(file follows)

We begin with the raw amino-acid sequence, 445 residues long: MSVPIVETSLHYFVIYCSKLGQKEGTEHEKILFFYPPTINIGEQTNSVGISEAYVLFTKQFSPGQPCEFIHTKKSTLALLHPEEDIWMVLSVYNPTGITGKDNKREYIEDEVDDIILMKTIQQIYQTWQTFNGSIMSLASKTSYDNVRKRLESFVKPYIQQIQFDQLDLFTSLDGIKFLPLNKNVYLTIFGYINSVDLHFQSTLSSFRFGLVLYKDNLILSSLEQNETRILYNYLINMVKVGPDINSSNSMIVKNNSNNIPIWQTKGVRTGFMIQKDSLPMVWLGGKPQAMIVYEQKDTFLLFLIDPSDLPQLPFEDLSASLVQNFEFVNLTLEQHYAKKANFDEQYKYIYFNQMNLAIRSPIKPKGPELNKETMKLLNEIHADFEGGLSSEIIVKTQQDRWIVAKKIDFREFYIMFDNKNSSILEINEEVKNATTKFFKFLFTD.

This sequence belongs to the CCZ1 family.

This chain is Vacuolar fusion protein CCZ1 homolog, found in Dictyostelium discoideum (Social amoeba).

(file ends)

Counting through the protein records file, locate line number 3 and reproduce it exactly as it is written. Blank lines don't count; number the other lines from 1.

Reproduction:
This chain is Vacuolar fusion protein CCZ1 homolog, found in Dictyostelium discoideum (Social amoeba).